Additionally, many lease agreements place annual mileage limits on the leased vehicles. You can be charged for every mile driven over the allotted distance if you exceed these limits.

Financially, the decision between leasing vs. buying a car comes from convenience vs. equity. Drivers who lease one car after another may benefit from lower monthly payments and reduced maintenance costs. Over the long term, you could spend more on constant monthly lease payments than you would by paying off a car purchase. You should also budget for higher insurance for the leased car.

Car Insurance Requirements for a Leased Car

The dealership will require insurance for the leased car to protect their asset. The lender may require that you have comprehensive coverage to cover loss or damage to your vehicle caused by theft, fire, earthquake, and other non-collision events. Many drivers pay more when insuring leased cars than when insuring vehicles they own. It’s not that a company charges more for the same insurance for a leased car as for a purchased one. Instead, many car owners drive with minimum coverage to reduce their monthly premium.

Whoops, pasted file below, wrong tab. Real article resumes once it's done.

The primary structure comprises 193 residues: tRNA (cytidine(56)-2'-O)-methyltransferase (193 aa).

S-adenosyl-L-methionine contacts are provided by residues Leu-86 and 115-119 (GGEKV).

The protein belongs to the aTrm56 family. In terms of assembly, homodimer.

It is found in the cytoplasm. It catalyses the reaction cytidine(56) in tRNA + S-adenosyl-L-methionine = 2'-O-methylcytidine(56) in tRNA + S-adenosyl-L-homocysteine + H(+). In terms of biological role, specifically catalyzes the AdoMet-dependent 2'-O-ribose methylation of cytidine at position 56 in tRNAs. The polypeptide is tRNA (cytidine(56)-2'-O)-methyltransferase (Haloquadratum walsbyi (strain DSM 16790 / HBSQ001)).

However, when you lease a car, the dealership retains ownership. The dealership won’t risk the car’s value, so they also require collision coverage. Expect them to set higher liability coverage requirements for bodily injury and property damage than you might choose for yourself.

Legal Insurance Requirements

Whether leasing a car or driving one you own, the law requires that you carry car insurance. Although it varies by state, there are minimum coverage standards required for car insurance. Minimum coverage required by law usually includes a certain amount of liability coverage. This coverage helps pay for damages to another person or their property if you cause a car accident.

Suppose your insurance coverage only partially covers your liability. In that case, the injured party can sue the driver and the vehicle owner for damages. For this reason, dealerships often require insurance for leased cars, including bodily injury liability limits of $100,000 per person and $300,000 per accident, and a property damage liability limit of $50,000 per accident. They do not intend to be on the hook for your accident.